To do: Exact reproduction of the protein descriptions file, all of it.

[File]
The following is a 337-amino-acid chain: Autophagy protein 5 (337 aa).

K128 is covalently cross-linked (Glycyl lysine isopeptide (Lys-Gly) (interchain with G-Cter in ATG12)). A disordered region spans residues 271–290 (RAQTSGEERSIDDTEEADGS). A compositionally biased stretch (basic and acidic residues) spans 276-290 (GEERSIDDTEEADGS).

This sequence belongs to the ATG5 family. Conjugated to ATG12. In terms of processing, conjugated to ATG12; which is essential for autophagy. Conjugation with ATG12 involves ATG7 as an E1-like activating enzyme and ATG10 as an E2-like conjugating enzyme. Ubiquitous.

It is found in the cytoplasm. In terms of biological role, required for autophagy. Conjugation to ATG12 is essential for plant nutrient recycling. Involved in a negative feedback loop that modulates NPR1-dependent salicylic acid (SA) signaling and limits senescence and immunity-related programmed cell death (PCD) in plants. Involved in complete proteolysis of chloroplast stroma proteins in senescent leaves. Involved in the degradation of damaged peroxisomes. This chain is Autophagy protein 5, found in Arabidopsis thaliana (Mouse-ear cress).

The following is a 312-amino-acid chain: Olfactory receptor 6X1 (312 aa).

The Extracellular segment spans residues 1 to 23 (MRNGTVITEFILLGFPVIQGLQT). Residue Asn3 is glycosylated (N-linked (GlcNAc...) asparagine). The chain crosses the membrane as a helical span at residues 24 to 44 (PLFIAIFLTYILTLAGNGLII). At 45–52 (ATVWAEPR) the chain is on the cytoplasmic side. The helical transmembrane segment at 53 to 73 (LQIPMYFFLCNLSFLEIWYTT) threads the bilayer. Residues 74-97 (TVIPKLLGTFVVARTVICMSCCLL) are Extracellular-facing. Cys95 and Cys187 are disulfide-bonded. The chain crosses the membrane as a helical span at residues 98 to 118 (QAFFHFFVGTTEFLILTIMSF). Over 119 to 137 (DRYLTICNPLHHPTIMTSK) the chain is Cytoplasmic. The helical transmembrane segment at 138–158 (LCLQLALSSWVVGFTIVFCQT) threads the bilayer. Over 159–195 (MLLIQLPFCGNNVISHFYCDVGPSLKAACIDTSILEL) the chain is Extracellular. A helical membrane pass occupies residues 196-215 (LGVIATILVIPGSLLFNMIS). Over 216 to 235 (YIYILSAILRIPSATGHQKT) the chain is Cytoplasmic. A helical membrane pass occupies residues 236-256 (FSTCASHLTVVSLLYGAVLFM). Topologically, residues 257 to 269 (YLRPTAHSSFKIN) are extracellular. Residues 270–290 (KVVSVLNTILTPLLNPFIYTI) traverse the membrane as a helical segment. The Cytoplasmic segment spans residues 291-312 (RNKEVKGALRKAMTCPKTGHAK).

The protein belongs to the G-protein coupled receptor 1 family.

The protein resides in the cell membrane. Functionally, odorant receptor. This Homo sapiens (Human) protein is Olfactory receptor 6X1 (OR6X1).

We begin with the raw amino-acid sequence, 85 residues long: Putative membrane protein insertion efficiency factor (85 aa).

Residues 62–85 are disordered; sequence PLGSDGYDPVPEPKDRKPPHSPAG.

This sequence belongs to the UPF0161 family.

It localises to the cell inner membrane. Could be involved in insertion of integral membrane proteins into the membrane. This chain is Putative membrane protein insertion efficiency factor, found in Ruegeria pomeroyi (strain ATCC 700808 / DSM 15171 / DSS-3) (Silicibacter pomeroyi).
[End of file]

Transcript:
The following is a 337-amino-acid chain: Autophagy protein 5 (337 aa).

K128 is covalently cross-linked (Glycyl lysine isopeptide (Lys-Gly) (interchain with G-Cter in ATG12)). A disordered region spans residues 271–290 (RAQTSGEERSIDDTEEADGS). A compositionally biased stretch (basic and acidic residues) spans 276-290 (GEERSIDDTEEADGS).

This sequence belongs to the ATG5 family. Conjugated to ATG12. In terms of processing, conjugated to ATG12; which is essential for autophagy. Conjugation with ATG12 involves ATG7 as an E1-like activating enzyme and ATG10 as an E2-like conjugating enzyme. Ubiquitous.

It is found in the cytoplasm. In terms of biological role, required for autophagy. Conjugation to ATG12 is essential for plant nutrient recycling. Involved in a negative feedback loop that modulates NPR1-dependent salicylic acid (SA) signaling and limits senescence and immunity-related programmed cell death (PCD) in plants. Involved in complete proteolysis of chloroplast stroma proteins in senescent leaves. Involved in the degradation of damaged peroxisomes. This chain is Autophagy protein 5, found in Arabidopsis thaliana (Mouse-ear cress).

The following is a 312-amino-acid chain: Olfactory receptor 6X1 (312 aa).

The Extracellular segment spans residues 1 to 23 (MRNGTVITEFILLGFPVIQGLQT). Residue Asn3 is glycosylated (N-linked (GlcNAc...) asparagine). The chain crosses the membrane as a helical span at residues 24 to 44 (PLFIAIFLTYILTLAGNGLII). At 45–52 (ATVWAEPR) the chain is on the cytoplasmic side. The helical transmembrane segment at 53 to 73 (LQIPMYFFLCNLSFLEIWYTT) threads the bilayer. Residues 74-97 (TVIPKLLGTFVVARTVICMSCCLL) are Extracellular-facing. Cys95 and Cys187 are disulfide-bonded. The chain crosses the membrane as a helical span at residues 98 to 118 (QAFFHFFVGTTEFLILTIMSF). Over 119 to 137 (DRYLTICNPLHHPTIMTSK) the chain is Cytoplasmic. The helical transmembrane segment at 138–158 (LCLQLALSSWVVGFTIVFCQT) threads the bilayer. Over 159–195 (MLLIQLPFCGNNVISHFYCDVGPSLKAACIDTSILEL) the chain is Extracellular. A helical membrane pass occupies residues 196-215 (LGVIATILVIPGSLLFNMIS). Over 216 to 235 (YIYILSAILRIPSATGHQKT) the chain is Cytoplasmic. A helical membrane pass occupies residues 236-256 (FSTCASHLTVVSLLYGAVLFM). Topologically, residues 257 to 269 (YLRPTAHSSFKIN) are extracellular. Residues 270–290 (KVVSVLNTILTPLLNPFIYTI) traverse the membrane as a helical segment. The Cytoplasmic segment spans residues 291-312 (RNKEVKGALRKAMTCPKTGHAK).

The protein belongs to the G-protein coupled receptor 1 family.

The protein resides in the cell membrane. Functionally, odorant receptor. This Homo sapiens (Human) protein is Olfactory receptor 6X1 (OR6X1).

We begin with the raw amino-acid sequence, 85 residues long: Putative membrane protein insertion efficiency factor (85 aa).

Residues 62–85 are disordered; sequence PLGSDGYDPVPEPKDRKPPHSPAG.

This sequence belongs to the UPF0161 family.

It localises to the cell inner membrane. Could be involved in insertion of integral membrane proteins into the membrane. This chain is Putative membrane protein insertion efficiency factor, found in Ruegeria pomeroyi (strain ATCC 700808 / DSM 15171 / DSS-3) (Silicibacter pomeroyi).